Black Diamond, Royal Danish Library
The “Black Diamond” is a characteristic new library building at the waterfront of Copenhagen. The building from 1999 is designed by the Danish architects Schmidt, Hammer and Lassen as an extension of The Royal Library and lies adjacent to the old library cathedral of Hans J. Holm from 1906. However, in form and materials it strikingly contrasts the old library building.
The name refers to the prismatic sharp edges and the black marble plates and glass of the exterior, that reflects the water of the harbour. Also from the wave-like balconies of central foyer, that cuts into the building as an 24 meter high atrium, there is a panoramic view over the harbour. The variety of cultural activities of the new building has turned The Royal Library into a central cultural centre of Copenhagen as part of the harbour promenade.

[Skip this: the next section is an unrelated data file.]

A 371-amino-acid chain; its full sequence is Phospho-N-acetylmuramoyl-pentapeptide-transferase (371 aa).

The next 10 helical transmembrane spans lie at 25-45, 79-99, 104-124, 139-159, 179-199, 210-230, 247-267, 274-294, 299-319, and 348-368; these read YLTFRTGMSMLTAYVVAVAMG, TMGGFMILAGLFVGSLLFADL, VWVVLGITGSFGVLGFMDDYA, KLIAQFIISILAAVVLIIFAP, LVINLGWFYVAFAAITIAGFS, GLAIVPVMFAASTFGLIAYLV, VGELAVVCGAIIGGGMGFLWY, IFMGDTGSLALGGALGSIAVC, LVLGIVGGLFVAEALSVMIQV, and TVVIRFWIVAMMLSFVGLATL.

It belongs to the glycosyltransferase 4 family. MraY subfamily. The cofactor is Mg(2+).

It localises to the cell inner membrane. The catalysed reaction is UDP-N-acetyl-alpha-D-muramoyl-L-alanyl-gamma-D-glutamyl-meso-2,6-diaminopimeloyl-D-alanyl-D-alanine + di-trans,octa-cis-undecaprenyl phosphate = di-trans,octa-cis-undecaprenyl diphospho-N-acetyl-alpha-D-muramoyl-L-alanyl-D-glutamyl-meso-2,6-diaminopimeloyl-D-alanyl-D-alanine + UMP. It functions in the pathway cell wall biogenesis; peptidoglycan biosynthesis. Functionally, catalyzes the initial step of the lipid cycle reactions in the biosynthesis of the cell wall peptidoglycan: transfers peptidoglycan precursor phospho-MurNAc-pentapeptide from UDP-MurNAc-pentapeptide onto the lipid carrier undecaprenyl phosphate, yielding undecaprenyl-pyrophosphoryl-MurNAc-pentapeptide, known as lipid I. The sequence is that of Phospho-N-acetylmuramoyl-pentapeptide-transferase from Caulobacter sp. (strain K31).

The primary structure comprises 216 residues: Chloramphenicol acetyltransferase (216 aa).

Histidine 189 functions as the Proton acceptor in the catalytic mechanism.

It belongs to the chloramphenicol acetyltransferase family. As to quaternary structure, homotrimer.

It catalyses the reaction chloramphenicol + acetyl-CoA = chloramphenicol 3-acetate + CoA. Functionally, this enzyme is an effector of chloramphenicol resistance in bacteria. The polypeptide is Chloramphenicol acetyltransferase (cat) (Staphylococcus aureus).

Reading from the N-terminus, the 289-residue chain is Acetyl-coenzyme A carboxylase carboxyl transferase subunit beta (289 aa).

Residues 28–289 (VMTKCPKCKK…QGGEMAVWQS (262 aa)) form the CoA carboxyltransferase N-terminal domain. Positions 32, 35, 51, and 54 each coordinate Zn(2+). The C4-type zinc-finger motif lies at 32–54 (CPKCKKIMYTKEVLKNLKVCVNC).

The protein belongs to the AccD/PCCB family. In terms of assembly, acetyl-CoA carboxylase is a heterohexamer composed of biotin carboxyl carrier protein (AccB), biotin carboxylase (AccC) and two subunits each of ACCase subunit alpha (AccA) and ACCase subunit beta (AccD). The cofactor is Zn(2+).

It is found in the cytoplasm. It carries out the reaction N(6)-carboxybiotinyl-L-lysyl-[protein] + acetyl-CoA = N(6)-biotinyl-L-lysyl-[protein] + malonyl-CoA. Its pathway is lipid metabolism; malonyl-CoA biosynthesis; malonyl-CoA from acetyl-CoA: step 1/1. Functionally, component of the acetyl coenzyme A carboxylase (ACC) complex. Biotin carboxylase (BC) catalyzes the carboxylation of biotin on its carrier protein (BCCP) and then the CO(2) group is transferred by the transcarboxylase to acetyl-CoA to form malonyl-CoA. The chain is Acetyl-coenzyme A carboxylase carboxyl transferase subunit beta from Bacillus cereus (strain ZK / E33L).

The seven stories of the building contain not only traditional library functions such as the four new reading rooms, but also a concert hall, exhibition galleries, bookshop, café and restaurant. The ceiling of the bridge between the old and the new is decorated by the Danish artist Per Kirkeby. In the old building of The Royal Library a Jewish museum has been designed by Daniel Libeskind in 2004 with sloping floors and light wooden interior.
(This section is written by ND)
Søren Kierkegaards Plads 1
DK-1016 Copenhagen K
Du Pont Benedictus Award 2003
Detail, website on architecture (in English)
Udvidelsen af det Kongelige Bibliotek.
Arkitektur DK, 1999, no.8, p. 465-504. (in Danish)
The painting on the ceiling is made by Per Kirkeby and is 211 m2.
The facade consists of 2500 m2 absolute black granite from Zimbabwe cut in North Italy. Every stone weights 75 kilo.
The bluprint from above shows how the new buildings 1 (Black Diamond), 2 (The Fish) and 3 (Hansens Building) are situated in the old part of Copenhagen. Building 4 is the old library and no. 10 is the old library garden.